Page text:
The demo has three tracks with a decent amount of variety with some nice stoner breaks thrown in to break it up. The production is very clean for a demo but is not lacking in heaviness and it has a nice "dull" sound. The bass is clearly audible throughout the demo which is a nice touch.
Quality riffs build the songs and the drumming is nice and effective but nothing special on its own. The leads are what really shine on the demo, they a bit melodic and bluesy on occasion and they really add to the songs. I also like the vocals a lot. The vocals are clean and have a semi-epic quality to them, sort of like what Fenriz did in Isengard but not a "folksy". A fair amount of reverb and sticking to their native language really work well with the singers’ voice and makes the vocals stick out just a bit.
All in all it's a good demo which I listen to from time to time. The best reference points I can think of are Windhand and Witchsorrow. Like I said the band is split-up but the demo is available as a free download from bandcamp.
Alucarda are from Denmark and I was lucky enough to get one of the last tapes of this demo. I actually traded for it but I'd have happily paid the price of a 12" for this nasty piece of music.
Alucarda have a lot of similarities with Satan’s Satyrs (SS) but I honestly prefer Alucarda! It's like they took what SS did on their demo and said "This is how it's supposed to be done!” The music on the demo is a good mix of doom elements thrown in to break up the barrage of fuzzed out and vicious punk riffs. While the guitars rip away the drums clatter along as if played by a speedfreak trying to outrun the grim reality of coming down. The bass is all fuzz and hard to pick up clearly, except on "Wicked Sabbath" which is a very nice instrumental track.
Over all this the vocals howl and holler in a raucous manner, you can almost hear the Sid Vicious like sneer behind the microphone. This fuzzy, filthy collection of songs summon vision of all the boobs, fake blood and scuzzy bikers of the 70s underground cinema.
Alucardas debut album has already been released on tape (I have heard it's sold out as well) but the vinyl and CD release is coming in March or April I think. I strongly suggest you order it as soon as you possibly can!
Gure Hitzak proudly presents the comeback of the Stoner-Sludge legends BONGZILLA after a hiatus of several years.
BONGZILLA became a classic band in the Sludge/Doom/Stoner scene in the begining of the 2000s with albums like "Stash" or "Gateway". In 2005 came out their last studio album "Amerijuanican" recorded with "Dixie" Dave Collins bass-player of WEEDEATER as a member. Later the band got into a hiatus till now, during this period some members has been active in other musical projects like AQUILONIAN, with Mike (vocalist/guitarist) and Magma (Drummer).
Bongzilla returns, to the stages only for now, with the line-up of "Gateway" album. Some gig in the U.S. and a bunch of selected gigs in Europe and Russia, including performance in festivals like Temples in Bristol, U.K. and Heavy Days in Doomtown in Copenhagen, Denmark.
This is the list of the gigs in Europe and Russia:
Friday 1.5 - Low Fi, Milan, Italy Saturday 2.5 - Heavy days in doomtown festival, Copenhagen, Denmark
Monday 4.5 - Blitz, Oslo, Norway
Tuesday 5.5 - Nalen, Stockholm, Sweden
Wednesday 6.5 - Klubi, Turku, Finland + GANGRENED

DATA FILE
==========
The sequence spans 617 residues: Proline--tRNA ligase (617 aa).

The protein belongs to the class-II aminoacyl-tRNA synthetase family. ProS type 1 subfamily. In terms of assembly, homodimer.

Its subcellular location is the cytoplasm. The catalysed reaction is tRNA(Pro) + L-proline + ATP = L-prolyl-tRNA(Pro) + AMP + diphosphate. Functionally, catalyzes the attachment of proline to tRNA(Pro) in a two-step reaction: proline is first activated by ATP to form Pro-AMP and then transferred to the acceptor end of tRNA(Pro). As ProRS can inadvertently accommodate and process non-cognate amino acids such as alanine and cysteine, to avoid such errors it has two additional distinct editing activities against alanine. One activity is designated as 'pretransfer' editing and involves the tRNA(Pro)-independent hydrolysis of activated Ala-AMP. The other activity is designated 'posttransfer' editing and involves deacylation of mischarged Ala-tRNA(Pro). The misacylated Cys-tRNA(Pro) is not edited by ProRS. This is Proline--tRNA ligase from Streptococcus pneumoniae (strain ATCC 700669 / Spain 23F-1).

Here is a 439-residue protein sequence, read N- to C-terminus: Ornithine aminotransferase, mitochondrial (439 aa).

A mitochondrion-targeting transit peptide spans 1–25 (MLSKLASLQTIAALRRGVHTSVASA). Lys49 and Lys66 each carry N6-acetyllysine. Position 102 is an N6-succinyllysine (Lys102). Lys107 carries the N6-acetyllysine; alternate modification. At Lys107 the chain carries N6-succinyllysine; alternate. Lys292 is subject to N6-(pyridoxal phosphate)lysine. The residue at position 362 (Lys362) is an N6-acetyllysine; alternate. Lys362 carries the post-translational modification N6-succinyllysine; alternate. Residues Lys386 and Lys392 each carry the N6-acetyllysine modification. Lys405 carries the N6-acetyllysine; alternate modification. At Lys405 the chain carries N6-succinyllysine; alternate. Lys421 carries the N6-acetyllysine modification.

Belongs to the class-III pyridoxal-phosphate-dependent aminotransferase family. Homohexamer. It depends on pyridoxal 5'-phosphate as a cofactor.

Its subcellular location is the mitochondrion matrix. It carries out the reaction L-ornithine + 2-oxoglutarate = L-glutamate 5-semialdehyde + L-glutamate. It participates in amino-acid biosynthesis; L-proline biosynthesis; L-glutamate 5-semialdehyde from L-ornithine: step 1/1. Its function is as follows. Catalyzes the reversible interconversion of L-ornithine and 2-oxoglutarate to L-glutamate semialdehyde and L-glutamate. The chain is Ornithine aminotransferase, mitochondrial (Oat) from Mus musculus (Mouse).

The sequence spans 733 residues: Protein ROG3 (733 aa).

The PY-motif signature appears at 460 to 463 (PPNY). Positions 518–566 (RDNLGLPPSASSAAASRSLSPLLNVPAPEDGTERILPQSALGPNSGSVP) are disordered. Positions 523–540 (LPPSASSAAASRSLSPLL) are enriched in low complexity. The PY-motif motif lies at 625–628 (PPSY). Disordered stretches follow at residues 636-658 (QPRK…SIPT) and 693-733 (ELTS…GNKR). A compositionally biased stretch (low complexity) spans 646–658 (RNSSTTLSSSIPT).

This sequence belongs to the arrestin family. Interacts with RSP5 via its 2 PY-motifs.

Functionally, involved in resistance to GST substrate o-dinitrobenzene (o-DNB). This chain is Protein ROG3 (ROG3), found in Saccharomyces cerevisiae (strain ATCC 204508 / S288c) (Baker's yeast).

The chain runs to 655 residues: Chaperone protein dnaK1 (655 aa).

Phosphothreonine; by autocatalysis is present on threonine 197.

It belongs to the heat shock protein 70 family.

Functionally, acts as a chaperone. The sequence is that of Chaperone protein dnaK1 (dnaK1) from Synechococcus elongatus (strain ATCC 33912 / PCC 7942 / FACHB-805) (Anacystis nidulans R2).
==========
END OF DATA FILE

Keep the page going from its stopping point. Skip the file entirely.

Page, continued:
Thursday 7.5 - Rentukka, Jyväskylä, Finland + GANGRENED
Friday 8.5 - Varjobaari, Tampere, Finland + GANGRENED
Saturday 9.5 - Lepakkomies, Helsinki, Finland + GANGRENED
Sunday 10.5 - Monaclub, Moscow, Russia
Friday 29.5 - Temples festival, Bristol, U.K.
Demon Head are from Denmark and are currently working on their debut album and if this four track demo is anything to go by the album should be pretty awesome.
Demon Head play a kind of proto-doom in a way that reminds me a lot of early Pentagram. However they sound more like a contemporary band with more or less the same influences rather than a modern band trying to rip them off.
They have moments of pure brilliance like the chorus in "Undertaker" or the break and following verse in the middle of "Three".
The production has the right retro sound for this kind of music, even the vocals sound like they were recorded before Bobby Liebling started looking like the living dead. The sound works really well with the material and every instrument is clearly audible. The guitar has a warm and crunchy tone which really hits the spot for me.
If you like old Pentagram and/or Witchcraft then this is really something worth checking out. It's a very well executed take on the retro-doom thing that a lot of other bands are trying to do with lesser results. The demo is free on the Demon Heads bandcamp so you've got nothing to lose, go ahead and download it now!
This is another band that goes for that retro sound and it does sound retro I guess but I find it lacking. It's not that it is horribly bad, or bad even, but it fails to engage me and I come away feeling a bit disappointed. The great artwork really got my hopes up.
All instruments are competently played and can be picked out of the mix. We are treated to a good demo sound that actually still sounds like a demo, I don't know why but I like it when a demo sounds like a demo. Cruthu has two singers, one male and one female but I actually prefer the male singers clean vocals. On the second track of this demo they are singing at the same time and the idea is really cool and would have worked better if the guy wasn't using black metal vocals. It doesn't work for me but like I said, it's a really cool idea. The riffs are decent but get a bit boring from time to time.
Despite being flawed this demo shows that the band has some good ideas and they do show some promise. I'm a bit bummed out that this demo wasn't better, I was really looking forward to it after I saw the artwork and read some other peoples responses. I actually rather liked it at first but repeat listening changed my feelings for it. Did I say how awesome the artwork was by the way?